Volunteer work during the summer of 2014 has opened sections here to foot traffic. A caboose restoration project is next, details at Mount Airy Rails to Trails.


Cut

Cut
Mile: 1.6, 12:00 Date: Nov 2004
Ease: B View: W
Area: A IC2:
Map: Ca 32 D 2, Ho 2 D 3 Topographic Maps

For contractor William Slater, this was the unkindest cut of all.

To reduce the Loop's grade, the B&O decided to pierce the ridge at the top with a cut through Mr. Bussard's land about a half mile long and 50 feet deep. Such a task would be no big deal with today's machinery, but in 1838 with little more than hammers and pickaxes, it was quite an undertaking.

For the job Slater employed more than 750 men and projected he would complete it within 5 months. However apparently the heat of the summer of 1838 was particulary fierce and many of Slater's crew began to get sick, then die. They encountered rock ledges then springs, and after the 5 months had elapsed, were barely halfway through.

Under time pressure, Slater resorted to blasting, a dangerous proposition in the narrow cut. As author James Dilts described it in The Great Road: "Except for the invention of the safety fuse in 1831, the techniques of blasting had not changed much in the 50 years since James Rumsey's happy-go-lucky crew of brawling ex-convicts 'used the power Rather too Extravagent' at the Great Falls of the Potomac" during the construction of a canal there.

Slater's crews ended up working through the winter of 1838/39, and the $130,000 5-month task took 12 months to finish. Apparently he went $10,000 over budget, but the railroad, citing the delay did not reimburse him. Incidentally, the B&O hauled material excavated from this cut downhill to Elysville (now Daniels) and used for the construction of the bridges there.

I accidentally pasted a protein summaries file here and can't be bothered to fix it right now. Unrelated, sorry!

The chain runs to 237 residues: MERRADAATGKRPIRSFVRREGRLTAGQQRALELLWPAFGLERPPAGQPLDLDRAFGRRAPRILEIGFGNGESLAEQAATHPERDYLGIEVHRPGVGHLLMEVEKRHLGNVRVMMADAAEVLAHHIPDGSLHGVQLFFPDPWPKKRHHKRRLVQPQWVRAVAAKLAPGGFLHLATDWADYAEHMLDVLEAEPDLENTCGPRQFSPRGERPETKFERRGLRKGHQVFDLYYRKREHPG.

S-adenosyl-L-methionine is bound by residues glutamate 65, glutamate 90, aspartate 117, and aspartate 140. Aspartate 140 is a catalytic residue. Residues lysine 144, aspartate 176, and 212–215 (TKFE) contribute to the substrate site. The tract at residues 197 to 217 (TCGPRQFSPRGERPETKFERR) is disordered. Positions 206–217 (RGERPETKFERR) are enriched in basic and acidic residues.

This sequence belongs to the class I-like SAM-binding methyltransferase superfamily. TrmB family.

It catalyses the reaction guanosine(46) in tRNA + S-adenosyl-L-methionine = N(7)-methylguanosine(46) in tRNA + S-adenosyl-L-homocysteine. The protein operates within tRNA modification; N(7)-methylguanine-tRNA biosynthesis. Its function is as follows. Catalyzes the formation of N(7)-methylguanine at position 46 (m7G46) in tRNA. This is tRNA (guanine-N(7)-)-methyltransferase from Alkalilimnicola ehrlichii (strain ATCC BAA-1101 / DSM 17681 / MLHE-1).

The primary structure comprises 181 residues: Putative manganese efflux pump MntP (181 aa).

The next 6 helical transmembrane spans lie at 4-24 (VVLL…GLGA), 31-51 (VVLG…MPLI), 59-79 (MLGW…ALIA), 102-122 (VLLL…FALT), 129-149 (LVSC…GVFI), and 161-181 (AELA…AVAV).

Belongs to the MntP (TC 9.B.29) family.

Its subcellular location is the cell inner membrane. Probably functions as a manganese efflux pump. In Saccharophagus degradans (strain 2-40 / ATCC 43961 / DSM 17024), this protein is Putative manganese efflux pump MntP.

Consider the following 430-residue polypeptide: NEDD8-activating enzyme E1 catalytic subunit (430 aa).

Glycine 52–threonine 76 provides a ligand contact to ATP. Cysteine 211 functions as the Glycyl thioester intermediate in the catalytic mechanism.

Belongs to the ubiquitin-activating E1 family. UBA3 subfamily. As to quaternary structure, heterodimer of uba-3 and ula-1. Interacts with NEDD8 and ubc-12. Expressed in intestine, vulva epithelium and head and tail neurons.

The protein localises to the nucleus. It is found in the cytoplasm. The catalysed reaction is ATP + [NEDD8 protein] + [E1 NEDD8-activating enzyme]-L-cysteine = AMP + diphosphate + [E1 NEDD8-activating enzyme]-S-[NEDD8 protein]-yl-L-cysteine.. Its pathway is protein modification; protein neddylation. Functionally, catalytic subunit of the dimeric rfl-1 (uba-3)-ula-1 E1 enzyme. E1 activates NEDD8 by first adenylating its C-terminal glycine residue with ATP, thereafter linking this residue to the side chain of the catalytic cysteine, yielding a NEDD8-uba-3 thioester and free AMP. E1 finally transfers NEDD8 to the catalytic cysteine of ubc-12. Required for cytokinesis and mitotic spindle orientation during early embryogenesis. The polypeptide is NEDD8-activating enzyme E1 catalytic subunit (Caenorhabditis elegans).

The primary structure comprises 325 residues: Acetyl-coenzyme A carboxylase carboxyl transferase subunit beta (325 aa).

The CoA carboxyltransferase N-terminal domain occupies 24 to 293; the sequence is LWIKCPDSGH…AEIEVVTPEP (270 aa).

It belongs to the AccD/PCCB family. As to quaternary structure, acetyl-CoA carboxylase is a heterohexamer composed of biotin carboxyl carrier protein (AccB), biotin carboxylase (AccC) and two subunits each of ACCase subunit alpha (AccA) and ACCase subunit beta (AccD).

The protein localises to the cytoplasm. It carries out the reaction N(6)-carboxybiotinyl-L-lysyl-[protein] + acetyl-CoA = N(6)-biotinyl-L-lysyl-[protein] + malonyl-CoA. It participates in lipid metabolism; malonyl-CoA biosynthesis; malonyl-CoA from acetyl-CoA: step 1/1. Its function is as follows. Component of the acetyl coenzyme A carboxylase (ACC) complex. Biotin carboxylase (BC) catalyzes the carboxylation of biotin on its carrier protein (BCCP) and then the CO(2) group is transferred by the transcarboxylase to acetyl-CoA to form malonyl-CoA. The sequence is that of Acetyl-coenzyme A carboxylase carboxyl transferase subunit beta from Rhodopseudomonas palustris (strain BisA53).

Our sense of perspective has been changed by huge modern construction projects so this cut seems not particularly impressive. In this view it's also obscured by fallen trees. An old railroad tie acts as a bridge across the runoff from the springs that still gush forth. Up ahead in places the steep sides of the cut have fallen in, and further ahead discarded tires and old appliances dot the landscape. Near the top, a plumbing contractor now uses the cut as a storage area of sorts.


Mt. Airy Station

Mt. Airy Station
Mile: 2.0, 12:00 Date: Oct 2004
Ease: A View: W
Area: A IC2: 342
Map: Ca 32 C 1, Ho 2 C 2 Topographic Maps

Just past the top of the ridge at the west end of the cut, the railroad did honor its promise to Henry Bussard and constructed a depot at this site. As the town grew around, the depot was in 1875 upgraded to a station made of brick. The center part of the building seen here is that station. Later, at the distant end, a passenger facility was appended, and at the closer end more room was added for freight handling.

After the B&O's passenger service to here ended around 1950, the building served successively as a feed store and antique store. As of 2004 it lives on as a pharmacy and doctors' office.

The tracks to here survived into the 1970s but are now gone. They're not far, however, for if you look across Main Street between the cars in the parking lot on the left, and through the trees, you'll see the corner of a white building. That's Mt. Airy Cold Storage, to which CSX still delivers boxcars.

Link: The Historical Society of Mount Airy



Continue to the western half of the Mt. Airy Loop tour